Jurgen Klopp’s superior record over Pep Guardiola has been widely discussed ahead of a massive midweek but the Manchester City boss has a worse points-per-game ratio against two other former Premier League bosses. And what about everyone else? (Criteria: only managers who have faced each other three times or more in league and cup are included…)
Arsene Wenger – Roy Evans (P4, D1, L3 – PPG 0.25)
The Arsenal boss has struggled against Jose Mourinho (played 18, won two) and Pep Guardiola (played 14, won three) but in four attempts, Wenger never managed to get one over on Roy Evans. Between March 1997 and August 1998, Evans’ Liverpool won three and drew the other meeting, with Arsenal managing only one goal – a late Ian Wright strike to halve a deficit the Gunners never retrieved in 1996/97.
Eddie Howe – Pep Guardiola (P4, L4 – PPG 0)
Four meetings with Pep have seen Howe’s Bournemouth concede 12, score just one (but what a goal it was…) and take no points. No real shame in that, especially when you consider how close they came to earning a draw at Dean Court last August.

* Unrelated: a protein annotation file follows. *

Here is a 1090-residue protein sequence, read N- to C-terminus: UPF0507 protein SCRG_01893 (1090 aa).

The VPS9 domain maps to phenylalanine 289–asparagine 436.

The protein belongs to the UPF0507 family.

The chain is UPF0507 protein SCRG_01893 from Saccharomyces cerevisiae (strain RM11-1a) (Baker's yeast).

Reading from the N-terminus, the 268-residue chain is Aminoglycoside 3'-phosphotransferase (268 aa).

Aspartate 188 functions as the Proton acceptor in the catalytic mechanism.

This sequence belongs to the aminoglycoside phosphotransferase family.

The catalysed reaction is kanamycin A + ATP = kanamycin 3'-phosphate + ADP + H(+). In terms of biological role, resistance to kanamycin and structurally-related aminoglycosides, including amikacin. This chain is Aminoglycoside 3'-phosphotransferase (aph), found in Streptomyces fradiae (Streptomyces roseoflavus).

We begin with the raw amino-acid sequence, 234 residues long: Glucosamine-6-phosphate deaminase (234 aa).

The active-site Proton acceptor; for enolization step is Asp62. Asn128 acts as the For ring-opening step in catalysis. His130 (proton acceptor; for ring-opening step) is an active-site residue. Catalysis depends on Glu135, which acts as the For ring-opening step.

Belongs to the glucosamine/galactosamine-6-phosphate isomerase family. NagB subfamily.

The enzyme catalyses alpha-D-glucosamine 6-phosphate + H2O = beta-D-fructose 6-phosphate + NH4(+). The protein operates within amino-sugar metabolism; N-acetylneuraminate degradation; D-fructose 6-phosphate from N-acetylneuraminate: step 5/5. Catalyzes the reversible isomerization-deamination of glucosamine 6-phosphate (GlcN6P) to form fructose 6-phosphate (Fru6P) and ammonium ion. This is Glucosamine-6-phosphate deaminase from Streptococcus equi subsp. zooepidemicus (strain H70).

Chris Hughton – Roberto Mancini (P3, L3 – PPG 0)
Three meetings as manager of three different clubs over three seasons saw Hughton fail to get anything out of Mancini’s City. The Brighton boss saw his Newcastle team lose 2-1 in 2010/11; Birmingham were dumped out of the League Cup the following season; City beat Norwich 4-3 at Carrow Road in Mancini’s final season in the Premier League.
Sean Dyche – Arsene Wenger (P6, L6 – PPG 0)
The Burnley boss has come tantalisingly close to taking a point off Wenger’s Arsenal on a couple of occasions in recent years, but late goals have seen the Frenchman retain his 100% record over six meetings since November 2014. The last five of those defeats have been by a single goal, with Dyche watching his side concede after the 90-minute mark in the last three. Unlucky.
Antonio Conte – Jurgen Klopp (P3, D2, L1 – PPG 0.67)
Only three coaches have met Conte more than once and won each time, with Juup Heynckes, Joachim Low and Andrea Agostinelli all triumphing on the two occasions they have faced the former Juventus and Italy boss. The Chelsea manager has met Klopp’s Liverpool on three occasions, with a couple of 1-1 draws following the 2-1 defeat at Stamford Bridge last season.
Roy Hodgson – George Graham (P3, L3 – PPG 0)
The former Arsenal boss is the only rival that Hodgson has faced more than twice and tasted nothing but defeat. But Graham’s three wins over Hodgson came as Leeds manager, when the Whites beat Roy’s Rovers three times in under a year between September 1997 and August 1998.
Sam Allardyce – Steve Coppell, Brian McDermott and Pep Guardiola (P3, L3 – PPG 0)